Under the concept of “democratic centralism” Kim Il-sung began to establish a personalistic system fitting the term “totalitarian” or “sultanistic” in the words of Juan J. Linz.[fn] Juan J. Linz, Totalitarian and Authoritarian Regimes (Boulder: Lynne Rienner, 2000).Hide Footnote Others have described the DPRK political system as “Stalinist, corporatist, mono-organizational, neo-traditional.” Charles Armstrong correctly points out that the state has displayed all of these characteristics and the state has transformed since it was founded in 1948.[fn]Charles K. Armstrong, “The Nature, Origins, and Development of the North Korean State,” in Samuel S. Kim, editor, The North Korean System in the Post-Cold War Era (New York: Palgrave, 2001), pp. 39-63.Hide Footnote

According to state propaganda, the DPRK is dependent upon a “Great Leader” for survival and prosperity. Borrowing from imperial Japan’s kokutai [國體], North Korean propaganda refers to the suryŏng as the “brain” for the “national body.” North Koreans are indoctrinated to believe that “freedom and national independence” are only possible by submitting to and supporting the leader—even if it means sacrificing one’s own life. The ideological pillars of the state promise that in return the leader will protect North Koreans from an impure and hostile international environment.[fn]Brian Myers, The Cleanest Race: How North Koreans See Themselves and Why It Matters (New York: Melville House, 2010).Hide Footnote

The leader is enshrined in the constitution. Kim Il-sŏng is credited with having “reinforced and developed the republic into a popular masses-centered socialist country and a socialist state of independence, self-support, and self-defense by putting forward a chuch’e-oriented revolutionary line.” He is said to have “turned the whole society into one big, single-heartedly united family.”[fn]DPRK Constitution Preamble.Hide Footnote And as a “united family,” citizens cannot opt out of this relationship and have non-negotiable responsibilities:

"Under the leadership of the Korean Workers Party, the DPRK and the Korean people will hold the Great Leader Comrade Kim Il Sung in high esteem as the eternal president of the republic and complete the chuch’e revolutionary cause to the end by defending,  carrying forward, and developing Comrade Kim Il Sung’s idea and achievements".

The constitution’s preamble declares that “Kim Il-sŏng’s chuch’e-oriented idea of state building and his achievements in state building have been made into law.” The constitution justifies hereditary succession, which is now under way for the second time in the country’s history. The current leader, Kim Jŏng-il, is the “supreme leader [最高領導者] of the DPRK” (Article 100), and has the authority to “issue orders” (Article 104) that essentially carry the weight of supreme law immune from judicial review or challenge from any institution or citizen.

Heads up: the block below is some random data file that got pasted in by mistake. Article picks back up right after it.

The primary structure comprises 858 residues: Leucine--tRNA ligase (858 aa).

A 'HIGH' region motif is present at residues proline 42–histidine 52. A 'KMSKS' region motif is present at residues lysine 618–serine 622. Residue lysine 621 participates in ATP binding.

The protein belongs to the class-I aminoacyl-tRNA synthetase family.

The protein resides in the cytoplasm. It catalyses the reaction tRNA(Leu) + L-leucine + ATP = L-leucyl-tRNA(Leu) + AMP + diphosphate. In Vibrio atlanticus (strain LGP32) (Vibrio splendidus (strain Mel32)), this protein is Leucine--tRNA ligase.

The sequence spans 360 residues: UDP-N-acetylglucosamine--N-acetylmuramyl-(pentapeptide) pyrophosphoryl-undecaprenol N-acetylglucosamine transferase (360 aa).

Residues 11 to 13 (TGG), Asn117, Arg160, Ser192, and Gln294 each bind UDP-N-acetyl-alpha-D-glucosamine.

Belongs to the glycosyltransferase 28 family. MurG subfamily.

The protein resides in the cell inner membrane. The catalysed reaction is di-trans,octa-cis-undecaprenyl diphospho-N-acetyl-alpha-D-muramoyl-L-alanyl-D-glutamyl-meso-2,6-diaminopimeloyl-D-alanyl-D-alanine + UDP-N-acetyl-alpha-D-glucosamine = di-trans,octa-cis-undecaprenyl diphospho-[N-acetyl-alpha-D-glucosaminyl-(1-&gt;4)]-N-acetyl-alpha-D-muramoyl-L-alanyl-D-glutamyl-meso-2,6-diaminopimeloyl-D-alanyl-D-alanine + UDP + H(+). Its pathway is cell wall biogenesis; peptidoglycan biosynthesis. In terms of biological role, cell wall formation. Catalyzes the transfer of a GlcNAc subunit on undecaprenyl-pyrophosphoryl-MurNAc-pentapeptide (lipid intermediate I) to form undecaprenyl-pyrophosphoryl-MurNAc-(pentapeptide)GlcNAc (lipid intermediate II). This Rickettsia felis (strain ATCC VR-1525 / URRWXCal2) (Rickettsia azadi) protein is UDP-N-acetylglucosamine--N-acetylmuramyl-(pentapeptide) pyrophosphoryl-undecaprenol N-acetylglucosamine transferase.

A modern democracy must include free and fair elections, the protection of human rights and civil liberties, freedom of thought and of the press, freedom of religion and a separation of powers with an independent judiciary. The DPRK fails in every single category necessary for a functioning democracy. The DPRK probably has come closer to the totalitarian ideal than any of its predecessors that attempted to build a totalitarian system, and the DPRK has lasted longer than any of its peers.

Dictators and totalitarian leaders always face threats and challengers. The rent-seeking opportunities are extensive in personalistic systems, but even the greatest dictators are victims of the system because of the attention and resources that must be expended to remain in control. Terror is a common instrument in non-democratic regimes. The ruthlessness exercised in these systems and the consequences of losing power, which often results in death—or exile if lucky—lead to a culture of settling political differences violently.

The lack of internal checks and balances, and the very militarized societies built to maintain personalistic systems, often result in dictators using their militaries to settle international disputes. The North Korean case is exacerbated by national division and a sclerotic economy that obstructs any modernization of its conventional military forces. The result has been a long-term commitment to the development weapons of mass destruction (WMD) and their related delivery systems.

The need for critical technologies and materials, and the desire for economies of scale in production have led to the establishment of procurement and proliferation networks for the most dangerous materials and weapon systems.[fn]Daniel A. Pinkston, “Up in Arms – North Korea’s Illicit Weapons Deals,” Jane’s Intelligence Review, 22 April 2010.Hide Footnote WMD development, including two nuclear tests, has brought international sanctions that have compounded the DPRK’s economic plight. North Korea’s WMD threat cannot be ignored, but the very sanctions and other international pressure designed to compel Pyongyang to disarm have had little effect. Instead, they almost certainly reinforce hardliners in North Korea. This is not to suggest that sanctions should be lifted. To the contrary—but we must have realistic expectations about the effectiveness.